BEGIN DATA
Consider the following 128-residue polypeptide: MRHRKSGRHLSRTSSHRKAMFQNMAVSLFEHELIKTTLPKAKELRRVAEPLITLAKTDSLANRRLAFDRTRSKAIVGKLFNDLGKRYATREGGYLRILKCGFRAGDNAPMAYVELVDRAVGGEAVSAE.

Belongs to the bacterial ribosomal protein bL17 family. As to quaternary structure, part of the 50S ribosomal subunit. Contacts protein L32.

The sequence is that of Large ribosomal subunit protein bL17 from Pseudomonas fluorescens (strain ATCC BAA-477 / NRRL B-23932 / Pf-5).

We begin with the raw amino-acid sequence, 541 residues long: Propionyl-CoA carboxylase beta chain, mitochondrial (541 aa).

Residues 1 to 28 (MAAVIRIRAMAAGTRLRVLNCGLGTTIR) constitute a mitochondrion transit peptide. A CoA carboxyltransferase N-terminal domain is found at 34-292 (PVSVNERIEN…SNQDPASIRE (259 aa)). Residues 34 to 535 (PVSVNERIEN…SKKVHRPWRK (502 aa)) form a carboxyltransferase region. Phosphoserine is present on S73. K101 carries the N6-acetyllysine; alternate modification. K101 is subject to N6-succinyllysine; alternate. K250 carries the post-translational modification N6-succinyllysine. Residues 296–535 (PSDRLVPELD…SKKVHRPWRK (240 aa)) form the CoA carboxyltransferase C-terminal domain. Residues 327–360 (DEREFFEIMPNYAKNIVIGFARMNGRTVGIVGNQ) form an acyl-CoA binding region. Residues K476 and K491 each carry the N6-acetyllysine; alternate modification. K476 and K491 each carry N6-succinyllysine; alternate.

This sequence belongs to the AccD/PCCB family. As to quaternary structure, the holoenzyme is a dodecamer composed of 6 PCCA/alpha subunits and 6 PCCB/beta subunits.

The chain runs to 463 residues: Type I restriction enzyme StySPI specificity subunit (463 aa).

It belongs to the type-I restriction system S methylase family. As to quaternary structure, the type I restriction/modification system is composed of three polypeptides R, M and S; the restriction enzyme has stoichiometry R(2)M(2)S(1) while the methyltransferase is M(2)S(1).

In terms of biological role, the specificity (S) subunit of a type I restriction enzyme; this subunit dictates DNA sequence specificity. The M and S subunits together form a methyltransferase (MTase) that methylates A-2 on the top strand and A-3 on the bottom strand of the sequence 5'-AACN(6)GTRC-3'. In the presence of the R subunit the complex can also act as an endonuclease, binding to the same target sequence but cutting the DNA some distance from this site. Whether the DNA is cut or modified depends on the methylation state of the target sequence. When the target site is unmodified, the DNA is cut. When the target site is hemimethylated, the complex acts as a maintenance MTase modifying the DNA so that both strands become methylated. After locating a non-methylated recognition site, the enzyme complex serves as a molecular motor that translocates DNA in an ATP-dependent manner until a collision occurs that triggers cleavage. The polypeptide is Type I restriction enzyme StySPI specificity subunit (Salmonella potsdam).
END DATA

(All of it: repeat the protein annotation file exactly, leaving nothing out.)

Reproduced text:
Consider the following 128-residue polypeptide: MRHRKSGRHLSRTSSHRKAMFQNMAVSLFEHELIKTTLPKAKELRRVAEPLITLAKTDSLANRRLAFDRTRSKAIVGKLFNDLGKRYATREGGYLRILKCGFRAGDNAPMAYVELVDRAVGGEAVSAE.

Belongs to the bacterial ribosomal protein bL17 family. As to quaternary structure, part of the 50S ribosomal subunit. Contacts protein L32.

The sequence is that of Large ribosomal subunit protein bL17 from Pseudomonas fluorescens (strain ATCC BAA-477 / NRRL B-23932 / Pf-5).

We begin with the raw amino-acid sequence, 541 residues long: Propionyl-CoA carboxylase beta chain, mitochondrial (541 aa).

Residues 1 to 28 (MAAVIRIRAMAAGTRLRVLNCGLGTTIR) constitute a mitochondrion transit peptide. A CoA carboxyltransferase N-terminal domain is found at 34-292 (PVSVNERIEN…SNQDPASIRE (259 aa)). Residues 34 to 535 (PVSVNERIEN…SKKVHRPWRK (502 aa)) form a carboxyltransferase region. Phosphoserine is present on S73. K101 carries the N6-acetyllysine; alternate modification. K101 is subject to N6-succinyllysine; alternate. K250 carries the post-translational modification N6-succinyllysine. Residues 296–535 (PSDRLVPELD…SKKVHRPWRK (240 aa)) form the CoA carboxyltransferase C-terminal domain. Residues 327–360 (DEREFFEIMPNYAKNIVIGFARMNGRTVGIVGNQ) form an acyl-CoA binding region. Residues K476 and K491 each carry the N6-acetyllysine; alternate modification. K476 and K491 each carry N6-succinyllysine; alternate.

This sequence belongs to the AccD/PCCB family. As to quaternary structure, the holoenzyme is a dodecamer composed of 6 PCCA/alpha subunits and 6 PCCB/beta subunits.

The chain runs to 463 residues: Type I restriction enzyme StySPI specificity subunit (463 aa).

It belongs to the type-I restriction system S methylase family. As to quaternary structure, the type I restriction/modification system is composed of three polypeptides R, M and S; the restriction enzyme has stoichiometry R(2)M(2)S(1) while the methyltransferase is M(2)S(1).

In terms of biological role, the specificity (S) subunit of a type I restriction enzyme; this subunit dictates DNA sequence specificity. The M and S subunits together form a methyltransferase (MTase) that methylates A-2 on the top strand and A-3 on the bottom strand of the sequence 5'-AACN(6)GTRC-3'. In the presence of the R subunit the complex can also act as an endonuclease, binding to the same target sequence but cutting the DNA some distance from this site. Whether the DNA is cut or modified depends on the methylation state of the target sequence. When the target site is unmodified, the DNA is cut. When the target site is hemimethylated, the complex acts as a maintenance MTase modifying the DNA so that both strands become methylated. After locating a non-methylated recognition site, the enzyme complex serves as a molecular motor that translocates DNA in an ATP-dependent manner until a collision occurs that triggers cleavage. The polypeptide is Type I restriction enzyme StySPI specificity subunit (Salmonella potsdam).